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Pliny William Wise was born on December 4, 1834 in East Greenwich, Rhode Island; but his age in the birth records of his children reflect he was born in 1847. Wise was an African American Civil War veteran who on August 27, 1862 enlisted in the U.S. Navy at New Bedford, Massachusetts for a period of one year; as an ordinary seaman and cook aboard the U.S.S. “Ohio”. The “Ohio” was a receiving ship in Boston that operated from 1850 until 1870 where new recruits were inducted into the Naval service before being assigned to other ships. After a period of time he transferred aboard the U.S.S. “Princeton”, the “Wissahickon”, the “Vixon”, the “North Carolina”, the “Daylight”, the “Morse”, the “Circassian” and finally the “Iroquois”; until August 27, 1863.

The “Ohio” was launched on May 30, 1820 and was used in the U.S. Navy during the Civil War as a receiving ship; because she drew too much water to be used in coastal operations. She continued in that duty throughout the war and into 1875.

The Wissahickon was a screw gunboat built in 1861, delivered to the Navy on November 12, 1861 and commissioned on November 25th. It was assigned, with Wise aboard, to the West Gulf Blockading Squadron and participated in her first combat action on April 24, 1862. She participated in the attack on Confederate works at Grand Gulf, Mississippi, dashed by Southern batteries at Vicksburg, Mississippi, participated in the blockade off the coast of Georgia, in the attack on Fort McAllister, she helped destroy the blockade runner “Rattlesnake” on February 23, 1863, captured the steamer “Georgiania on March 19th and the steamer “Havelock” on June 10, 1863, participated in the attack on Fort Wagner at Charleston, South Carolina from July 18th through September 8, 1863 and in the bombardment of Fort Sumter; later patrolling off Port Royal, South Carolina.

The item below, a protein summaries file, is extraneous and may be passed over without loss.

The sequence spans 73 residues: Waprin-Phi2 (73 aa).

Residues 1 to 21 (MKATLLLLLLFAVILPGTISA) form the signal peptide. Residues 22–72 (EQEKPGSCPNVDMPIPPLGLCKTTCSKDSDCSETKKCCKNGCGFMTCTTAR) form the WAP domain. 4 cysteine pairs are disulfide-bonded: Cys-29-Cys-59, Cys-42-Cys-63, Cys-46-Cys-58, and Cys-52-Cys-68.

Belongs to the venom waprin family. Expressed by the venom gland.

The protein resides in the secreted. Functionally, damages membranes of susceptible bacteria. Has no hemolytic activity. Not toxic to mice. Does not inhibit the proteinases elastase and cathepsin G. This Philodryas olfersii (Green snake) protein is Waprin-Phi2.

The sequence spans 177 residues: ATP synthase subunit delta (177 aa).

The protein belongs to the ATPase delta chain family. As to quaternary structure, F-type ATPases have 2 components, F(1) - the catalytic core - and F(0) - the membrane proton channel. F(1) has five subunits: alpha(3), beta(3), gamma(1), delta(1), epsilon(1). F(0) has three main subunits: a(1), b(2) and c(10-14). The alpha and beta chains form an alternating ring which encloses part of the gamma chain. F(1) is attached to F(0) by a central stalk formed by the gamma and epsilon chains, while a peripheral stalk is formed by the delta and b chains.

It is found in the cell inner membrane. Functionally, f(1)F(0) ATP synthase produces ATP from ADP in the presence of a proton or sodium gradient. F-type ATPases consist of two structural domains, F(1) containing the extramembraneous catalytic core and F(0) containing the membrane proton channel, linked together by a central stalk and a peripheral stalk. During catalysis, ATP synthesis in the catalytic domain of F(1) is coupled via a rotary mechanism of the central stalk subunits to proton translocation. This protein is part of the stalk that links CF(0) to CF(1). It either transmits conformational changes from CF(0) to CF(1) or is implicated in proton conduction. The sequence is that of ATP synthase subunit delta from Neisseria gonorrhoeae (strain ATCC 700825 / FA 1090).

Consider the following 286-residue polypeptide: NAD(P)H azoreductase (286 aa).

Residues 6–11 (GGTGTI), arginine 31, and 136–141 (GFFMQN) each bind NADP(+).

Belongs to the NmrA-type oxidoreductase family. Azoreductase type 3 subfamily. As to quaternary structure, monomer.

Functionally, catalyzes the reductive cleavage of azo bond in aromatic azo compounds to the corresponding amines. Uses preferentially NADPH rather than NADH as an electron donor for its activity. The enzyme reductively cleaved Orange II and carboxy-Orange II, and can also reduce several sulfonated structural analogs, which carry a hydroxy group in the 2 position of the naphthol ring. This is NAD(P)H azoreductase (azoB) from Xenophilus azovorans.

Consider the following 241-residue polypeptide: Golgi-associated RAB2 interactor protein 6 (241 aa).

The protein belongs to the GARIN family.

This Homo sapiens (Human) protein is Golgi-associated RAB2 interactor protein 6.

The “Vixen” spent most of her duty conducting survey work along the southern coast. She entered Port Royal Sound to place buoys in the channel prior to Samuel F. Du Pont's planned attack. It then conducted local surveys following the Union capture of the sound and reconnoitered St. Helena Sound, South Carolina.   In early December, a second survey was taken of St. Helena and the “Vixen” accompanied by the “Pawnee” and the “Seneca” took possession of North and South Edisto Rivers in South Carolina. After having repairs made at Port Royal, she received orders to report to the blockade at Ossabow Sound, Georgia and participated in the expedition against the Confederate works at Pocotaligo, South Carolina. She returned to the New York Navy Yard shortly after that and was decommissioned on November 8th.

The USS “Daylight”was a 682-ton screw steam gunboat built in 1859-60 for commercial use and chartered by the Navy and placed in commission in June 1861 as the USS “Daylight”. She operated along the coasts of Virginia and North Carolina, in blockading duties and helped capture four blockade runners in 1861 and five in 1862. She also participated in a bombardment of Fort Macon, North Carolina and was decommissioned in May 1865.

The Morse was a wooden side-wheel ferryboat built at New York in 1861, known as the “Marion”. She was purchased by the Navy and commissioned in November 1861. She was part of the North Atlantic Blockading Squadron off Newport News and part of the Roanoke Island expedition and participated in the bombardment of Hampton Roads fortifications. She was decommissioned and went to the Washington Navy Yard in May 1865.

Pliny William wise was granted an honourable discharge from the U.S. Navy on August 27, 1863 at Baltimore, Maryland.

After the war Wise lived in New York, Philadelphia, Pennsylvania and New Bedford, Connecticut before he relocated to New South Wales, Australia, where he worked as a cook and a general laborer. Wise married Sarah Elizabeth Francis at Sydney, New South Wales in 1874 after his arrival , but she died in September 1877 at Sydney. After her death Wise married again almost a year later, in August 1878, to Euphemia Abbot; also in Sydney. She was the widow of a crew member of the whaling ship “Eric” out of Dundee, Scotland, David Abbott, who had drowned in Baffin’s Bay, Greenland in 1876. Wise and Euphemia made their home at Balmain, Australia and raised five children; David Arkley born in 1879, Elizabeth Hardy born in 1881, Helen Stewart born in 1884, Pliny William born in 1887 and George born in 1889. In 1903 Wise applied for a military pension, but unfortunately died before he could take advantage of it. Pliny William Wise died on April 2, 1904 of “phthisis”, before receiving his first pension check. His wife however, received a widow’s pension until her death in February 1926. Pliny William Wise was buried in the Old Presbyterian Section, Field of Mars Cemetery in Ryde, New South Wales.